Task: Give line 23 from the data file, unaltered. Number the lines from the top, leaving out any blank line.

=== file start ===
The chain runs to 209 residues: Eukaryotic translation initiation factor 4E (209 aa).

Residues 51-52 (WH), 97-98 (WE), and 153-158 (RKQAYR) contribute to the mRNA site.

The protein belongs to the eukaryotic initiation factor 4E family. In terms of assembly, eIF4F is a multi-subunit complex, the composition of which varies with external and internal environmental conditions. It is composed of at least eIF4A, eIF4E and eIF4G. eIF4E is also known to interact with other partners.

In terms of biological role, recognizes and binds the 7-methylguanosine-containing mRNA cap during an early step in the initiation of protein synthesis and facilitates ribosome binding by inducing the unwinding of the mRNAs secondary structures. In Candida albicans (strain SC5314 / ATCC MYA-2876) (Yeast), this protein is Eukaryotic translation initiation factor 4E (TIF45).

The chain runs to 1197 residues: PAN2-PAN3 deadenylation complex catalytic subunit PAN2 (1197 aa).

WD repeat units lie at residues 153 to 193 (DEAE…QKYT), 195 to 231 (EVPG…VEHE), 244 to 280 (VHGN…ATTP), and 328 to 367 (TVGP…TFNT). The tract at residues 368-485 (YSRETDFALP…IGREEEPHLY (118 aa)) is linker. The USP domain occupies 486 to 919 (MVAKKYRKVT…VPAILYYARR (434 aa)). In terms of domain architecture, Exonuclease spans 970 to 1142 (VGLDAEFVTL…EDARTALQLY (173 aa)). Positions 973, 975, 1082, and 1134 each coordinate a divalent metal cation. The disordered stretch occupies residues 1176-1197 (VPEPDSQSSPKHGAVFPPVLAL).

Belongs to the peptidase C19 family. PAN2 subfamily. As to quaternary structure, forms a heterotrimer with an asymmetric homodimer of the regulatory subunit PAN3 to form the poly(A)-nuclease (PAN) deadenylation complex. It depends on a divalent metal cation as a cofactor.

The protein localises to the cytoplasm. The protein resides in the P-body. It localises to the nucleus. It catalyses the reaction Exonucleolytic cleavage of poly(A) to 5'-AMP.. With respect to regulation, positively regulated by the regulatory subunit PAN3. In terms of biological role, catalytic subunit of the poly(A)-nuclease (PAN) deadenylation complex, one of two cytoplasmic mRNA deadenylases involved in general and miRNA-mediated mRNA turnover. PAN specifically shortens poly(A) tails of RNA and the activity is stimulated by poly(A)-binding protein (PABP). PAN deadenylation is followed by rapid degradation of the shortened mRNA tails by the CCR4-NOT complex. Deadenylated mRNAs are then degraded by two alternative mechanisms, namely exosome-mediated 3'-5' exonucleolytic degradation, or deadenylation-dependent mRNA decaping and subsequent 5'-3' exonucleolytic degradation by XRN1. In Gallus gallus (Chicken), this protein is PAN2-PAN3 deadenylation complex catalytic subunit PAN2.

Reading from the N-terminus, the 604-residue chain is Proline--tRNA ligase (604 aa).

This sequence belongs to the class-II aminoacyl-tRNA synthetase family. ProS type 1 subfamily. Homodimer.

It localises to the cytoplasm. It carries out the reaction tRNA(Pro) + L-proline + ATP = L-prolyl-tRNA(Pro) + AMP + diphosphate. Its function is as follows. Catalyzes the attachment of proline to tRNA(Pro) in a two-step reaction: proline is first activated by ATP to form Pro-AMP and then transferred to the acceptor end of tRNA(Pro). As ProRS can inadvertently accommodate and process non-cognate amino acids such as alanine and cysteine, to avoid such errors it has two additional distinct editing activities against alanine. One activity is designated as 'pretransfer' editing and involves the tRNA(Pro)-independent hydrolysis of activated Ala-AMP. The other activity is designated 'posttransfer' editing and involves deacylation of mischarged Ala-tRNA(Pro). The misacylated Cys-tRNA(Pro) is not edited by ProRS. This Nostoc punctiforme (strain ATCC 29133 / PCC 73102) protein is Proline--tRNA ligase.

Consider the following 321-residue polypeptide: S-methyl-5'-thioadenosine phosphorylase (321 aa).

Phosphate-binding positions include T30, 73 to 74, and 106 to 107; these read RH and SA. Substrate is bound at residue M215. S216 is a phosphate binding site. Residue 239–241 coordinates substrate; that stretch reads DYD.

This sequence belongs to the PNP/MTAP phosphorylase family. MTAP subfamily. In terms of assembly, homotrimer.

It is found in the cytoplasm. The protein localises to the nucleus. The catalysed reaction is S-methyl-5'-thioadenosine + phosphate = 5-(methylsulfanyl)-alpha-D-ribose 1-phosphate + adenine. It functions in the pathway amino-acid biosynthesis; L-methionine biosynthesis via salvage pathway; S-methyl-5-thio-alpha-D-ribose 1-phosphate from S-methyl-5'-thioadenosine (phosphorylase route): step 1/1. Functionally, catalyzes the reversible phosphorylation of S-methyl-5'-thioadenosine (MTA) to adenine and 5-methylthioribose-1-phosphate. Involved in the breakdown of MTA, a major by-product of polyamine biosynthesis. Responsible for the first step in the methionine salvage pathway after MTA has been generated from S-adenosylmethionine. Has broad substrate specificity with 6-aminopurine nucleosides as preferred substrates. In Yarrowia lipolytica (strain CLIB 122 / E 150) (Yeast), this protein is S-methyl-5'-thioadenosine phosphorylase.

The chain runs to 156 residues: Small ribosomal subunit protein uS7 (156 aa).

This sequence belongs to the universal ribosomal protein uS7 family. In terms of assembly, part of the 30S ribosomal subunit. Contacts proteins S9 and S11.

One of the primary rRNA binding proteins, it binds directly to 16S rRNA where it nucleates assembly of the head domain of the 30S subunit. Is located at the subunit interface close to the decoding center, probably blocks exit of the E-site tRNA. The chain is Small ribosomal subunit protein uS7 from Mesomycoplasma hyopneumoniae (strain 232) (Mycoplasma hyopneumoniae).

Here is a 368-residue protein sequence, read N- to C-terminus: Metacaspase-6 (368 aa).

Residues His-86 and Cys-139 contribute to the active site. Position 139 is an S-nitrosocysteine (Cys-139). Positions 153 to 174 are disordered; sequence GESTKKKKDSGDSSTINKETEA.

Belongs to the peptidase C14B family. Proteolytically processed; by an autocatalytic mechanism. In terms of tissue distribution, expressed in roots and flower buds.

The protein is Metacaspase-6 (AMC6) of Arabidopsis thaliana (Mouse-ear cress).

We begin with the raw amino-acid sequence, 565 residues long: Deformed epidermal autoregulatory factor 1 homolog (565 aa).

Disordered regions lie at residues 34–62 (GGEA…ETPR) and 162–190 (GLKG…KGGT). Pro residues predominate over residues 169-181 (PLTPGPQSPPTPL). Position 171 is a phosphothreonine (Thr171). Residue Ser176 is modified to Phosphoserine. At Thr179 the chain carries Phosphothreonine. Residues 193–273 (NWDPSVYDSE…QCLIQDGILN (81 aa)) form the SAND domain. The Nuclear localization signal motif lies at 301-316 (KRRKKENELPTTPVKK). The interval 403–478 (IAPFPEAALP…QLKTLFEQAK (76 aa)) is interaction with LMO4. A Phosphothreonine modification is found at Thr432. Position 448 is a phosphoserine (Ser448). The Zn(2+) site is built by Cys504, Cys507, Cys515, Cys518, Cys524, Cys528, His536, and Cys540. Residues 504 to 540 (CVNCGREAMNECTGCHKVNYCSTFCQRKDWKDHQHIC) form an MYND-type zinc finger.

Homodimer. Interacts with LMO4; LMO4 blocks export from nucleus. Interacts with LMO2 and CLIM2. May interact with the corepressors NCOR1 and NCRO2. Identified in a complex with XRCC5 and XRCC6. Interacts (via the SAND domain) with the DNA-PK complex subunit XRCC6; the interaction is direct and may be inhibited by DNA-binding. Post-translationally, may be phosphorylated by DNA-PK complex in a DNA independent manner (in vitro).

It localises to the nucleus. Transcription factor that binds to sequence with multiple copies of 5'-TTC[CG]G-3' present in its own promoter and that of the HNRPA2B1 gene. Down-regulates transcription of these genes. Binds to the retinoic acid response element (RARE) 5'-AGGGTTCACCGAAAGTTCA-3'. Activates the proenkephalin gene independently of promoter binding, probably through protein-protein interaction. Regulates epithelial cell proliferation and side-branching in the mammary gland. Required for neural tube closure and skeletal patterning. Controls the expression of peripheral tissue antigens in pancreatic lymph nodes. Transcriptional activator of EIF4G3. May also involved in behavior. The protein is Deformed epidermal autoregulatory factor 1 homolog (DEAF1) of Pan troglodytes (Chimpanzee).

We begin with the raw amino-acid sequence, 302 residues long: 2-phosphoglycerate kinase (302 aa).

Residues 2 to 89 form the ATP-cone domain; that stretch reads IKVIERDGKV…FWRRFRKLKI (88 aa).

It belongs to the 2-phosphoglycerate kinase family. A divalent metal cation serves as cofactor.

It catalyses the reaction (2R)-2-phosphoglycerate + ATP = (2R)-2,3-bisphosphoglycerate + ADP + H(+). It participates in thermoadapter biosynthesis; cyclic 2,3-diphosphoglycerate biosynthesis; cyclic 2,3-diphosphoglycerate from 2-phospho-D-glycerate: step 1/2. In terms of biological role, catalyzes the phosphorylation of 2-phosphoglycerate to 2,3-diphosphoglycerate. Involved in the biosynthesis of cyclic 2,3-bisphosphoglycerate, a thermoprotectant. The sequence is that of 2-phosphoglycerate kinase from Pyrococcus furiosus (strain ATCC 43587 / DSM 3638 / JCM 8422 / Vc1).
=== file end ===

We begin with the raw amino-acid sequence, 565 residues long: Deformed epidermal autoregulatory factor 1 homolog (565 aa).